At 160 MHz, a field intensity of 20 µV/m will produce approximately 5 µV across the antenna terminals (again, assuming 0 dBd antenna gain).

Notice that the signal level appearing across the antenna terminals is inversely proportional to the frequency. In this example, the frequency was multiplied by a factor of 4 while the signal level across the antenna terminals was divided by 4.

If the frequency had been changed to 20 MHz (half of 40 MHz), the signal level across the antenna terminals would have doubled to approximately 40 V. This has to do with the antenna factor, designated by K. At approximately 40 MHz the antenna factor (K) is approximately zero, assuming a 0 dBd gain antenna.

Signal generators often are calibrated in microvolts and dBm. Because the dBm is defined as 1 milliwatt (mW) in 50 , the voltage required to produce 1 mW in 50 is derived from Equation 4.

Thus, 0 dBm is 223,607 µV. You will also find wide usage of the unit dBµV, or decibels referenced to 1 µV. Hence, 1µV is 0 dBµV. As long as we know the reference value, it is relatively simple to calculate the RF level. For example, a value of -50 dBm can be converted to microvolts (µV) by using Equation 5. Plugging in the numbers above yields the result indicated in Equation 6 on page 38, while Equation 7 can be used to convert microvolts (µV) to dBm.

The term dBW also is used to quantify the amplitude of an RF signal. It is simple to convert dBm to dBW — just subtract 30 from the dBm figure to get dBW. That is: dBW=dBm-30. Conversely, dBm=dBW+30.  Often, RF power is stated in terms of dBm or dBW. It is easy to work with these values if we simply remember that 100 W is 50 dBm or 20 dBW. It is simple to convert from dBm to watts by remembering that multiplying or dividing the power by 10 increases or decreases, respectively, the dBm value by 10 dB, and multiplying or dividing the power by 2 increases or decreases, respectively, the dBm value by 3 dB.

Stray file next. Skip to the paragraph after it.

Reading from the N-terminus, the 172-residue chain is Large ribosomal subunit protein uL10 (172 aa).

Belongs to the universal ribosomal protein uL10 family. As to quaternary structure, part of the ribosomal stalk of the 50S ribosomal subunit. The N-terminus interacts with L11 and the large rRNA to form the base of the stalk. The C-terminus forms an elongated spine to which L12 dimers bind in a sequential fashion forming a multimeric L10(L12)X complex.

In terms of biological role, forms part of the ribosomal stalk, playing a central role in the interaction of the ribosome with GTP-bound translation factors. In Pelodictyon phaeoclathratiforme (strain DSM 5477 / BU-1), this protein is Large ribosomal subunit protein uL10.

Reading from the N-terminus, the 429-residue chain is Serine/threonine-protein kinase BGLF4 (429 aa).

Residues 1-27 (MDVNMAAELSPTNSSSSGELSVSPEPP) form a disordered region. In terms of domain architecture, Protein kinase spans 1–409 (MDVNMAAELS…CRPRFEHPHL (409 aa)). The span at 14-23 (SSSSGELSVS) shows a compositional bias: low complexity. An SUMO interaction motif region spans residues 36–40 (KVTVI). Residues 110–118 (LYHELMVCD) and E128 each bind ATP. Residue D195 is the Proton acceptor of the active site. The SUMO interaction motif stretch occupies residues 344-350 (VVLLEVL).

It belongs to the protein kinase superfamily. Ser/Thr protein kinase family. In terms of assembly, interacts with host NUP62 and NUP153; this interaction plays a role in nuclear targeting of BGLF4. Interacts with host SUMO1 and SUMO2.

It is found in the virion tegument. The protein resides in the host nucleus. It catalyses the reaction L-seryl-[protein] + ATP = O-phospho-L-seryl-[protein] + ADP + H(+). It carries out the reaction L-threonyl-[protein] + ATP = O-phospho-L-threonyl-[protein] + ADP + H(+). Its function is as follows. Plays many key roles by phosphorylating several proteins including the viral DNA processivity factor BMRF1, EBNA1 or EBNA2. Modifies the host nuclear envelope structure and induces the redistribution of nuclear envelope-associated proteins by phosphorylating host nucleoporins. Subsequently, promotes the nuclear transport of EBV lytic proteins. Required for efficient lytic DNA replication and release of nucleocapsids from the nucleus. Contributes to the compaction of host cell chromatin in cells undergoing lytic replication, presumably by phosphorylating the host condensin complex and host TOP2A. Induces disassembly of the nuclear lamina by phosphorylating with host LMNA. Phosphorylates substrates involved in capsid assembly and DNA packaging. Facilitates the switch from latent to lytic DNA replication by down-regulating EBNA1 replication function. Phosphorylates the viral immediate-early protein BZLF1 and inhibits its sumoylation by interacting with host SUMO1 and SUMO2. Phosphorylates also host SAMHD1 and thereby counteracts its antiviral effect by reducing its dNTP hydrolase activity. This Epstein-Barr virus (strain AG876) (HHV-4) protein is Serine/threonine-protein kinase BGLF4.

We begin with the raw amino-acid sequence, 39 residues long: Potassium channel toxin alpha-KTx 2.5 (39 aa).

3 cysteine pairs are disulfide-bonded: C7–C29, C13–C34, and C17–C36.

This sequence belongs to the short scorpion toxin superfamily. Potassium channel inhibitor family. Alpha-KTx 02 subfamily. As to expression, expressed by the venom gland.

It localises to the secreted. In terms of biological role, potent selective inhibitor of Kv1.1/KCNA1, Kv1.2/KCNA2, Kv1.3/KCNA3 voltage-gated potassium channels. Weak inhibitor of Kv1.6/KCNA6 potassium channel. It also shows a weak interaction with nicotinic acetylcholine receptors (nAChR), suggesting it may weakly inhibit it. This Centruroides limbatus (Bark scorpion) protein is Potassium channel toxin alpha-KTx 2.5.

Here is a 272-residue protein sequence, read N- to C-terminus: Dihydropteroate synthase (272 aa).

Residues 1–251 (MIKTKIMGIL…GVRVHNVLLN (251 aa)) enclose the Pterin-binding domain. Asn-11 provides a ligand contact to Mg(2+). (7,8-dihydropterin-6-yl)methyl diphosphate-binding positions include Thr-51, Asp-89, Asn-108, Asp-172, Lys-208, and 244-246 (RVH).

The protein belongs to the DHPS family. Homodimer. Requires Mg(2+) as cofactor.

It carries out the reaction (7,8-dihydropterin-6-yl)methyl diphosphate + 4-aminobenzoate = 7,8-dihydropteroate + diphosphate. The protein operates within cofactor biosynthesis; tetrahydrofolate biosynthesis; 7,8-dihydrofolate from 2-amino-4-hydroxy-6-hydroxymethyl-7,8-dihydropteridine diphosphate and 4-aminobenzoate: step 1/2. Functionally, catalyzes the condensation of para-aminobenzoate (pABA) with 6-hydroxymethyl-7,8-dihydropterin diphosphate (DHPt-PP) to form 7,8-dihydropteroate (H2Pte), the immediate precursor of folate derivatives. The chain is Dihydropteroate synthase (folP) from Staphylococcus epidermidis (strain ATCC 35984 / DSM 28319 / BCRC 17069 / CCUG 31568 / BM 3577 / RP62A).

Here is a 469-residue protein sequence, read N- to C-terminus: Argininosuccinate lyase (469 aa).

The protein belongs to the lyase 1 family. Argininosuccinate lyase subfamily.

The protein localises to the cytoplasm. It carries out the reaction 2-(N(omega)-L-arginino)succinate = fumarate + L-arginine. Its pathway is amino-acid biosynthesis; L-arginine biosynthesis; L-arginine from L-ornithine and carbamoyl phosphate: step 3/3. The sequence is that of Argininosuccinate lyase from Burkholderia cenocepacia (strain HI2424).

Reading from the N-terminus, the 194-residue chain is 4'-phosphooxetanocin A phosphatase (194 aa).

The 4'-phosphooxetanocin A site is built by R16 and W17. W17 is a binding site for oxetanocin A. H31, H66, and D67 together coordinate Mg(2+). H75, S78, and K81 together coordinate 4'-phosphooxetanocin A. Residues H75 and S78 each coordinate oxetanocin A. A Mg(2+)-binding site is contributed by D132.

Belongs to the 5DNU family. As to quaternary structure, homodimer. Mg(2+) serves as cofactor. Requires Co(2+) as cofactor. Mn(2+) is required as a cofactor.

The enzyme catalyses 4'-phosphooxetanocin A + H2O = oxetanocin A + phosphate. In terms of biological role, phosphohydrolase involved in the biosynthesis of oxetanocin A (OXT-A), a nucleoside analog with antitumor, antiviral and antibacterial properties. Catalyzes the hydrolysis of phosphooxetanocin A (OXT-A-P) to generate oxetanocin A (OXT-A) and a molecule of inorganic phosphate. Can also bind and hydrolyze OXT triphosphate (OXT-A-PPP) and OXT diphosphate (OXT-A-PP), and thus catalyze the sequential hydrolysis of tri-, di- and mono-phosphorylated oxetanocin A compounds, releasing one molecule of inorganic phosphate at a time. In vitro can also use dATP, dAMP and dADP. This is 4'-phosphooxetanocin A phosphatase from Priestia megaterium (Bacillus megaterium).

For example, 50 W is 47 dBm (this is 3 less than 50 dBm). And, 50 W would be equal to 17 dBW. Just by remembering the 100 W equivalent values of dBm or dBW makes other conversions easy. When working with dBm, it is easier to add or subtract the gains and losses in a system. For example, suppose a transmitter has an output of 40 dBm (10 W). This output is fed through an amplifier with a gain of 15 dB to an antenna with a gain of 6 dBd through a transmission line with a loss of 2 dB. The effective radiated power of the system is 40 dBm + 15 dB – 2 dB + 6 dB = 59 dBm. Because 50 dBm is 100 W in a 50 system and 3 dB equals a doubling of power, we can calculate the final radiated power by multiplying 100 × 2 × 2 × 2 = 800 W.

For a more in-depth treatment of this subject, you can find a PDF file entitled, “Field Intensity” on my Web site, www.radiotechnologies.net. You also can download an RF calculator program in DOS or a Windows-based program in a zip file free of charge. When you get to the home page, click on “More Links” to find the programs and paper mentioned here. Although the information and software are believed to be accurate, the usual disclaimer applies — the author assumes no liability for use of the software or white paper.

Until next time — stay tuned!